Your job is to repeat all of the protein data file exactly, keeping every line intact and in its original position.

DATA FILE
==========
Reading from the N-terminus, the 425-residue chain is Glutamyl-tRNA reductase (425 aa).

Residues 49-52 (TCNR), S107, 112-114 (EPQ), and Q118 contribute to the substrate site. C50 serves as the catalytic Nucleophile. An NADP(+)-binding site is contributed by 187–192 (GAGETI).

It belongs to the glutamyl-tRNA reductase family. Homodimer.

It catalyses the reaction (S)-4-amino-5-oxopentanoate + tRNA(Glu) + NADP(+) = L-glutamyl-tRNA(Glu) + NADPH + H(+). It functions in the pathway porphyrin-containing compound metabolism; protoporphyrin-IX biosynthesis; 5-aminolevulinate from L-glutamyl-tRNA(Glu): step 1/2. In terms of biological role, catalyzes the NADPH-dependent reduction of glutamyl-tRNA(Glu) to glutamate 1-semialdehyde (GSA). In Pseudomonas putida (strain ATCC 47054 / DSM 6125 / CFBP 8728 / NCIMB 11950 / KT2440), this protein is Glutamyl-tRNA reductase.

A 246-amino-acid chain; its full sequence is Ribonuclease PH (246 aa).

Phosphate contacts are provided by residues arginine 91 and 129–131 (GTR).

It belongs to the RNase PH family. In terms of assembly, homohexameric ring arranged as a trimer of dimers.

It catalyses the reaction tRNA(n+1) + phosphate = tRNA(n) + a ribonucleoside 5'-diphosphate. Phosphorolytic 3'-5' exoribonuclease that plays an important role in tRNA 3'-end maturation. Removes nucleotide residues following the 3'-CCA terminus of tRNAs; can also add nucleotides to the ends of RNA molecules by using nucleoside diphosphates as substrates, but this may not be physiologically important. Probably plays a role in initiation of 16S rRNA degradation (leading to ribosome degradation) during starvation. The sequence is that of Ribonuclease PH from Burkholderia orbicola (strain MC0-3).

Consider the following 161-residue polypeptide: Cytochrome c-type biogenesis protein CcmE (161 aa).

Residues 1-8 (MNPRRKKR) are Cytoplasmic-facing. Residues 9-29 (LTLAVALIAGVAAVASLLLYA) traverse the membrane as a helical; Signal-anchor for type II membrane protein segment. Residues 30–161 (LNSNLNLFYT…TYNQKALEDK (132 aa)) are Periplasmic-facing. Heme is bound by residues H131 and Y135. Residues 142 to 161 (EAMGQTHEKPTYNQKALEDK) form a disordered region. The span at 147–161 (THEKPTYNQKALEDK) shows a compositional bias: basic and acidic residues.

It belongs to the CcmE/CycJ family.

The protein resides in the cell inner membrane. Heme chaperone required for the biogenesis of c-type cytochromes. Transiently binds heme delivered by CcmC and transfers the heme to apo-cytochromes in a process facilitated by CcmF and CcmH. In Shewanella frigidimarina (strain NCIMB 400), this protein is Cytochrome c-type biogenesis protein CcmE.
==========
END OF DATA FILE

Reading from the N-terminus, the 425-residue chain is Glutamyl-tRNA reductase (425 aa).

Residues 49-52 (TCNR), S107, 112-114 (EPQ), and Q118 contribute to the substrate site. C50 serves as the catalytic Nucleophile. An NADP(+)-binding site is contributed by 187–192 (GAGETI).

It belongs to the glutamyl-tRNA reductase family. Homodimer.

It catalyses the reaction (S)-4-amino-5-oxopentanoate + tRNA(Glu) + NADP(+) = L-glutamyl-tRNA(Glu) + NADPH + H(+). It functions in the pathway porphyrin-containing compound metabolism; protoporphyrin-IX biosynthesis; 5-aminolevulinate from L-glutamyl-tRNA(Glu): step 1/2. In terms of biological role, catalyzes the NADPH-dependent reduction of glutamyl-tRNA(Glu) to glutamate 1-semialdehyde (GSA). In Pseudomonas putida (strain ATCC 47054 / DSM 6125 / CFBP 8728 / NCIMB 11950 / KT2440), this protein is Glutamyl-tRNA reductase.

A 246-amino-acid chain; its full sequence is Ribonuclease PH (246 aa).

Phosphate contacts are provided by residues arginine 91 and 129–131 (GTR).

It belongs to the RNase PH family. In terms of assembly, homohexameric ring arranged as a trimer of dimers.

It catalyses the reaction tRNA(n+1) + phosphate = tRNA(n) + a ribonucleoside 5'-diphosphate. Phosphorolytic 3'-5' exoribonuclease that plays an important role in tRNA 3'-end maturation. Removes nucleotide residues following the 3'-CCA terminus of tRNAs; can also add nucleotides to the ends of RNA molecules by using nucleoside diphosphates as substrates, but this may not be physiologically important. Probably plays a role in initiation of 16S rRNA degradation (leading to ribosome degradation) during starvation. The sequence is that of Ribonuclease PH from Burkholderia orbicola (strain MC0-3).

Consider the following 161-residue polypeptide: Cytochrome c-type biogenesis protein CcmE (161 aa).

Residues 1-8 (MNPRRKKR) are Cytoplasmic-facing. Residues 9-29 (LTLAVALIAGVAAVASLLLYA) traverse the membrane as a helical; Signal-anchor for type II membrane protein segment. Residues 30–161 (LNSNLNLFYT…TYNQKALEDK (132 aa)) are Periplasmic-facing. Heme is bound by residues H131 and Y135. Residues 142 to 161 (EAMGQTHEKPTYNQKALEDK) form a disordered region. The span at 147–161 (THEKPTYNQKALEDK) shows a compositional bias: basic and acidic residues.

It belongs to the CcmE/CycJ family.

The protein resides in the cell inner membrane. Heme chaperone required for the biogenesis of c-type cytochromes. Transiently binds heme delivered by CcmC and transfers the heme to apo-cytochromes in a process facilitated by CcmF and CcmH. In Shewanella frigidimarina (strain NCIMB 400), this protein is Cytochrome c-type biogenesis protein CcmE.